Questions composed by MPPL Staff

The Library is happy to share these original questions for your use. If reproducing, please credit with the following statement:  2013 Mount Prospect Public Library. All rights reserved. Used with Permission.

1.  Was there something special about Louie that could be seen at an early age or did his actions reflect more on a style of parenting? (e.g., climbing out the window and running down the street as a two year old with pneumonia or jumping off the train to California)

2.  Louie moved from being a rambunctious toddler into what some would call a delinquent. Did you find it difficult to empathize with Louie given his devious behavior?

3.  Do you think in today’s society Louie would face more trouble with the law or school authorities as a young person?

4.  What are the ways in which Louie’s childhood prepared him for his time in the war?

5.  What impact did seeing the German dirigible Graf Zepplin have on Louie as a12-year-old boy? Why did Hillenbrand choose to open the book with this image?

6.  If his older brother Pete had not come up with a plan to get him into track, would Louie’s life have been different? How?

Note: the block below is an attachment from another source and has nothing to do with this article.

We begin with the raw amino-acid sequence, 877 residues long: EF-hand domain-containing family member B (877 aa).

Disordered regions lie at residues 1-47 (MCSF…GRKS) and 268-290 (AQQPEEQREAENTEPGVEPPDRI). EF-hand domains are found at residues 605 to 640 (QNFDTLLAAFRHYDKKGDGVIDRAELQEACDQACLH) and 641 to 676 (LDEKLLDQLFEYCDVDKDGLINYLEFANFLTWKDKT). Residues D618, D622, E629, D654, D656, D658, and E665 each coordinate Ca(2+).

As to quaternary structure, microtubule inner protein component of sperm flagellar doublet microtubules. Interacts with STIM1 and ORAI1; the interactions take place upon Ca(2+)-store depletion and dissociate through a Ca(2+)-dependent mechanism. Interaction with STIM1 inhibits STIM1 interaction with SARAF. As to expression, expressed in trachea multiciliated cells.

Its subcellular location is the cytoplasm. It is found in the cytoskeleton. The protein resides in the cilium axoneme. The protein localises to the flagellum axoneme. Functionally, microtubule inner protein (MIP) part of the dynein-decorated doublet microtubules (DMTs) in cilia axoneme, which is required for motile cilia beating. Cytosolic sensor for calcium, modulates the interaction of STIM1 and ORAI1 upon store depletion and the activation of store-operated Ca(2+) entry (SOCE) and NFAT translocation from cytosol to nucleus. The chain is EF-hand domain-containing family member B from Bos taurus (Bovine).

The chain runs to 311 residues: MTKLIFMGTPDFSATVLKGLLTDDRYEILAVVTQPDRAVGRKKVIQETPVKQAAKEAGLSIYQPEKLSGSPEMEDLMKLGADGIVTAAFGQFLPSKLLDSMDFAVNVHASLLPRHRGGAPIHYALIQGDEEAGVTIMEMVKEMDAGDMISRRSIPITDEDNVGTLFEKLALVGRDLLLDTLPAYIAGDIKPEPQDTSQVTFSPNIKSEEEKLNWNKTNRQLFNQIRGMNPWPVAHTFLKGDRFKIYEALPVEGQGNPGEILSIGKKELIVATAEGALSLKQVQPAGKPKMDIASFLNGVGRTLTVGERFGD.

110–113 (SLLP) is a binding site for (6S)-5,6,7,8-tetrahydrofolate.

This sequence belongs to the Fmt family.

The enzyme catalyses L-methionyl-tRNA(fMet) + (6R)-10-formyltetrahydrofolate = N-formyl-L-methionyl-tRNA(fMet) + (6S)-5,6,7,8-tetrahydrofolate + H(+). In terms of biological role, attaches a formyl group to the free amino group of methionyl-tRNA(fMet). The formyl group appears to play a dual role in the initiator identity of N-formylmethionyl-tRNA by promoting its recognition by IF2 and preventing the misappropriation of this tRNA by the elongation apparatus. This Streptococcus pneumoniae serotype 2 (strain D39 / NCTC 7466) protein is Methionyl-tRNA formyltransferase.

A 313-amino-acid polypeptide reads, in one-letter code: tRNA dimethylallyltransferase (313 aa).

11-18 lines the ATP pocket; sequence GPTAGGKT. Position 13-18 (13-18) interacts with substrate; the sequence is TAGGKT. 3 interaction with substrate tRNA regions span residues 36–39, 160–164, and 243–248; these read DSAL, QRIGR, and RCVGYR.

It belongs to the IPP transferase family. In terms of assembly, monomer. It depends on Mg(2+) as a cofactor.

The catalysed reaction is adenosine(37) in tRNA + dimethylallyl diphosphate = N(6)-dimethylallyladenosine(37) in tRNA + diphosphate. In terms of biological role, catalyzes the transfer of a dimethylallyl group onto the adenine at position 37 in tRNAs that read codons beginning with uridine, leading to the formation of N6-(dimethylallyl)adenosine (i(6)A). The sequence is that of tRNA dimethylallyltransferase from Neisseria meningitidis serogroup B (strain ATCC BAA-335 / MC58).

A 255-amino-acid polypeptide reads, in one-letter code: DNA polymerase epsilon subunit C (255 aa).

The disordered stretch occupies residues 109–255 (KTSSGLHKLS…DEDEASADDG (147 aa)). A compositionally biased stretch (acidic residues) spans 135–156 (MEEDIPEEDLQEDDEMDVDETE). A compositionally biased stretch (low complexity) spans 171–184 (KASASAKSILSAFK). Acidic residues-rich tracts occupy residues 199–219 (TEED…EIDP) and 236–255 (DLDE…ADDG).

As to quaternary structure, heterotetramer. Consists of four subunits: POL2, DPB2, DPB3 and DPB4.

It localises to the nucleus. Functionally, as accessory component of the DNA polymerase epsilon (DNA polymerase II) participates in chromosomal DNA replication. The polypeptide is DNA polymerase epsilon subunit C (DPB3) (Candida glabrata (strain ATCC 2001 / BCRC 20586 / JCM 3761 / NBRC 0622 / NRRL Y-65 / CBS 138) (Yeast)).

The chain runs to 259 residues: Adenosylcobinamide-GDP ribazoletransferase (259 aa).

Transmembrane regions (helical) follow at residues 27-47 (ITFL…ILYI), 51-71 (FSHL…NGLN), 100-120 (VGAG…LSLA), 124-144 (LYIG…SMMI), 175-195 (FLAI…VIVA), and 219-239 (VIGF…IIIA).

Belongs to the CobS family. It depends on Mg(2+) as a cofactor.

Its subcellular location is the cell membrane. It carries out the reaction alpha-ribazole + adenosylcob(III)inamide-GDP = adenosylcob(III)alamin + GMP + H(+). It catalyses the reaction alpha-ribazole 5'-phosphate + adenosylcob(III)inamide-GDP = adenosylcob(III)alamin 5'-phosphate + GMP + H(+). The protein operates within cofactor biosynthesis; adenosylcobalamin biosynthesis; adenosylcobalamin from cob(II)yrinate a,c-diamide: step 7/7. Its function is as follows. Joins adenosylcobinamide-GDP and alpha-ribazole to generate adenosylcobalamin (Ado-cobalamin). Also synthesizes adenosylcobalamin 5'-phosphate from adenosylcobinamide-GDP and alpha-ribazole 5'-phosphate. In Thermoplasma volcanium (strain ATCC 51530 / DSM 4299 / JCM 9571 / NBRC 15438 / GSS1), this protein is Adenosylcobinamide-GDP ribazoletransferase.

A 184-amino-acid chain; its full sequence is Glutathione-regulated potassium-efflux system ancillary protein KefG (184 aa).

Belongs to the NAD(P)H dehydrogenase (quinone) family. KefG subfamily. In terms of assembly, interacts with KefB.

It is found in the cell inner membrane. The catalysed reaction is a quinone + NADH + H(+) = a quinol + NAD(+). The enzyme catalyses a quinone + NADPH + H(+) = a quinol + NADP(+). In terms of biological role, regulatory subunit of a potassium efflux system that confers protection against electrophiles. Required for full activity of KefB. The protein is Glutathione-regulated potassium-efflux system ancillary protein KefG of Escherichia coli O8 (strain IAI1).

7. Did the Great Depression prepare Louie, and perhaps others of his generation, to persevere through the great hardships they would later face in the war?

8.  Why did young Louie long to be a cowboy?

9.  How was Louie able to set the NCAA record for the mile with a cracked rib, cut shins, and a bloody foot?

10.  What did you take away from Louie’s time on the boat to Berlin? Can you believe he gained 12 pounds eating the almost unlimited amount of food?

11.  Louie came in 7th place at the Berlin Olympics, but had such a fast stride at the end that Hitler wanted to meet him. What did you think of this experience?

12.  Do you think Louie would’ve broken the 4-minute mile if it hadn’t been for the war?

13.  How many of you knew Zamperini survived? Did that affect your reading of the book?

14.  Did anyone find it unusual that Louie had so many photographs of these different times in his life, especially the war photos?

15.  When Louie, Phil, and the crew of Superman returned from their first mission, they found that their friends’ plane crashed on take-off and the entire crew was killed. How did this affect Louie’s view of the war?

16.  Were you surprised the majority of Army Air Force casualties in World War II were due to accidents? (p. 80)

17.  After Superman’s dramatic return from Nauru, the plane was barely intact. Louie attributed the crew’s survival not only to Phil’s expert flying, but to the plane itself. How important was it that the crew knew how to fly their specific plane?

18.  Why did the lieutenant ask the men to take the Green Hornet on the search mission, in spite of their misgivings that it wasn’t airworthy?

19.  What devices did Zamperini and others use to survive and maintain their sanity during their time on the raft and in the POW camp?

20.  What explains how Louie and Pete were able to survive on the raft while Mac, who seemed to have no physical injuries, did not? Are survival skills learned or inherent?